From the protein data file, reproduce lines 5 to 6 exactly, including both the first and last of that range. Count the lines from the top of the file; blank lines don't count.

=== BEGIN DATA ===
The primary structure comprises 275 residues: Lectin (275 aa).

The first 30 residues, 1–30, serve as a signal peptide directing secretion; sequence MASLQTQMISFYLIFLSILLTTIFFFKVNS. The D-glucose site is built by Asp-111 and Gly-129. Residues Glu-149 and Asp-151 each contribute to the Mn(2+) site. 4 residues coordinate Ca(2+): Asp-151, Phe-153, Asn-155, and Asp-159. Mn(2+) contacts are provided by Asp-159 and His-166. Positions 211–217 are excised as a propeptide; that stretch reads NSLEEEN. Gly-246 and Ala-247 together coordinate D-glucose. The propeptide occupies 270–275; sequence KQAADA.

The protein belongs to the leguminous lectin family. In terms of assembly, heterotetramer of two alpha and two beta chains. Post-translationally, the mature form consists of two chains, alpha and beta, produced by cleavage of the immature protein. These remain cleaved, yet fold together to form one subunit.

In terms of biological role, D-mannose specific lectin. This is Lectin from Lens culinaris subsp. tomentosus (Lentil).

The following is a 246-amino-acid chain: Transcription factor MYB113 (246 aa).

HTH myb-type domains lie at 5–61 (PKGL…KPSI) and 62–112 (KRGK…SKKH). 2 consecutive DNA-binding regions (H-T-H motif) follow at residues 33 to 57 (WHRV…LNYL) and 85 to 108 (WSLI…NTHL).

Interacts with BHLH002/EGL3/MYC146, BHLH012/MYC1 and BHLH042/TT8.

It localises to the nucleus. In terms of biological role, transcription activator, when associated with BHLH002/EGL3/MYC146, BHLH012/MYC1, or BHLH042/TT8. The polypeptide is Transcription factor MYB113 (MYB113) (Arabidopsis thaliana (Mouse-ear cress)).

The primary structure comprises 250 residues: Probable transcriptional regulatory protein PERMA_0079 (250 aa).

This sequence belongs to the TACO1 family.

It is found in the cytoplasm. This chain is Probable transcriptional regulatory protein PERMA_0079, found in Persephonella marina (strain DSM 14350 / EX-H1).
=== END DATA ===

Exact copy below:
The following is a 246-amino-acid chain: Transcription factor MYB113 (246 aa).

HTH myb-type domains lie at 5–61 (PKGL…KPSI) and 62–112 (KRGK…SKKH). 2 consecutive DNA-binding regions (H-T-H motif) follow at residues 33 to 57 (WHRV…LNYL) and 85 to 108 (WSLI…NTHL).